Minnesota Democratic Party staffer under fire for calling USS Minneapolis-Saint Paul a 'murder boat'


Minnesota Gov. Tim Walz said Tuesday he is appalled by a state DFL Party staff member's tweet referring to the recently-launched USS Minneapolis-Saint Paul as a "murder boat."

"Certainly, the disrespect shown is beyond the pale," said Walz, who served in the Army National Guard.

William Davis, who has been the DFL Party's research director and deputy communications director, made the controversial comment in response to a tweet about the launch of a new Navy combat ship in Wisconsin: "But actually, I think it's gross they're using the name of our fine cities for a murder boat," Davis wrote on Twitter over the weekend.

The comment prompted a quick backlash, and Davis apologized and deleted the tweet.

He later posted on social media, "I have nothing but respect for all the soldiers of our country, including the Navy which my Grandpa and 5 uncles served. It should go without saying that I was talking about a weapon of war that we continue pumping billions of dollars and manpower into."

Walz, speaking to reporters Tuesday, added his outrage over Davis's original tweet, saying "There are those that use the military for political points on this, and this is not the place to express your opinion when it comes to the christening of a ship that will have our naval personnel on it."

When asked whether Davis should be suspended, Walz declined to comment on a human resources issue. But he added, "Not as governor, but as a veteran and Minnesotan — not acceptable."

The DFL has removed Davis from the communications role, but he will continue as research director.

"I would like to offer my sincere apologies for the tweet sent by one of our employees. It was unacceptable and does not reflect my own feelings or those of the Minnesota DFL," DFL Party Chairman Ken Martin said in a statement. "The staffer who sent the tweet has apologized and deleted his Twitter account. Going forward, he will no longer be engaging in public-facing communications on behalf of our party."

Minnesota Republican Party Chairwoman Jennifer Carnahan called the tweet "abhorrent" and said in a statement that it is disappointing to have people minimize the work of the military. She noted this is the second time in a year that Davis's social media posts have caused problems.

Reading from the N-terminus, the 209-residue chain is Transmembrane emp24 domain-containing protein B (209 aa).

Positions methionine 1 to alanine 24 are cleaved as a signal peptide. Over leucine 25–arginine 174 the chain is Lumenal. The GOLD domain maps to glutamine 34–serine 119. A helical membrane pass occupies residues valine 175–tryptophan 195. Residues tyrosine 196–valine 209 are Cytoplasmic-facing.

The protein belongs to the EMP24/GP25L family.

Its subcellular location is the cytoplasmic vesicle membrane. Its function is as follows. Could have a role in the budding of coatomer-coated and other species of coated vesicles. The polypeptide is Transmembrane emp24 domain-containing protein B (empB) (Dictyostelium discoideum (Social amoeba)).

He was previously suspended for a week without pay after a tweet about bringing Republicans "to the guillotines" following Election Day.


©2019 the Star Tribune (Minneapolis). Distributed by Tribune Content Agency, LLC.

(Lockheed Martin photo)

WASHINGTON (Reuters) - The U.S. military on Sunday accused a Venezuelan fighter aircraft of "aggressively" shadowing a U.S. Navy EP-3 Aries II plane over international airspace, in yet another sign of the increasing hostility between the two nations.

The encounter between the U.S. and Venezuelan planes occurred on Friday, the same day that the Trump administration announced it was sanctioning four top officials in Venezuela's military counterintelligence agency.

Read More Show Less
In this March 12, 2016, file photo, Marines of the U.S., left, and South Korea, wearing blue headbands on their helmets, take positions after landing on a beach during the joint military combined amphibious exercise, called Ssangyong, part of the Key Resolve and Foal Eagle military exercises, in Pohang, South Korea. (Associated Press/Yonhap/Kim Jun-bum)

Joint U.S.-South Korean military exercises scheduled for next month are going ahead, a top Seoul official said Saturday, despite a threat by North Korea to boycott working-level talks with Washington and possibly restart nuclear and longer-range missile tests.

Read More Show Less

Video footage aired on Iranian state television on Saturday shows masked commandos rappelling from a helicopter onto a British tanker in the Strait of Hormuz.

Read More Show Less

(Reuters) - A former National Security Agency contractor was sentenced in Maryland to nine years in prison on Friday for stealing huge amounts of classified material from U.S. intelligence agencies over two decades though officials never found proof he shared it with anyone.

Read More Show Less

ASPEN -- The Pentagon is recruiting a new cadre of computer geeks to address a threat that the military's top intelligence officer says keeps him up at night.

Read More Show Less